For logistical reasons I tackled the fifth flight next and, having misidentified the Chileans as Californians,eventually  did the opposite here, although I flirted with New Zealand for a while.  My summary 'colours very uniform, very fruity, flavours far less varied than in the other flights - overall a bit sweet and amazingly homogeneous' should really have led me straight to the golden state. Of course any selection of wines is open to criticism from locals who feel the wrong representatives have been selected - especially since the organisers of this tasting restricted themselves to wines available in the UK. There are now hundreds of producers of California Pinot Noir and we certainly didn't have exclusively the best, but we did have examples from Au Bon Climat, Cambria (Julia's Vineyard), Flowers and Marimar Torres. 

The last flight I tasted was in retrospect very obviously from New Zealand. 'Direct, very youthful and urgent. No smudginess. Bright crimson colours and sharp fruit' was my summary. New Zealand has earned itself a fine reputation for the consistency of its Pinot Noir but I was a little disappointed by this (extensive, 18-strong) flight overall. Bright and breezy, the wines were rarely subtle, even though there were representatives from the Kiwi Pinot aristocracy such as Ata Rangi, Dog Point, Fromm and Felton Road. Prices were fair though and alcohol levels not as high as the American Pinots, even if higher on average than our (relatively expensive) Australian Pinots, which, thanks to a few outstanding wines, notched up a higher average score from me than their Kiwi counterparts.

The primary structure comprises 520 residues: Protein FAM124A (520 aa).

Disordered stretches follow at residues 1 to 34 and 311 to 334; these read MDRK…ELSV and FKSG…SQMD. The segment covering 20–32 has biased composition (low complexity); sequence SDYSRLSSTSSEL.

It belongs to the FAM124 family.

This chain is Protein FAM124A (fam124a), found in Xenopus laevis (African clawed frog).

I'd love to do this again in a year or two - perhaps including Canada, South Africa, possibly New York state - and why not Austria, Germany, Switzerland, and Burgundy?


HOW THE REGIONS FARED

These figures are all averages – of my score out of 20, recommended retail price and alcohol level.

Flight 1: Oregon
16.4
£30.10
13.74%

Flight 2: Australia
15.9
£35.10
13.76%

Flight 3: Chile
15.8
£19.77
14.17%

Flight 4: NZ
15.8
£25.67
13.86%

Flight 5: California
15.8
£25.04
14.00%

MY FAVOURITES

Domaine Drouhin 2007 Willamette Valley, Oregon
£22.85 Slurp.co.uk, Four Walls Wine

Amity, Bass Hill Vineyard 2008 Willamette Valley, Oregon

£35 Whirly Wine.co.uk

Lemelson, Six Vineyards 2006 Willamette Valley, Oregon
£18 The Wine Society

Dexter 2008 Mornington Peninsula, Australia
£19.99 Cheers of Swansea (a bargain)

Yabby Lake 2008 Mornington Peninsula, Australia
£22.99 Noel Young, Swig.co.uk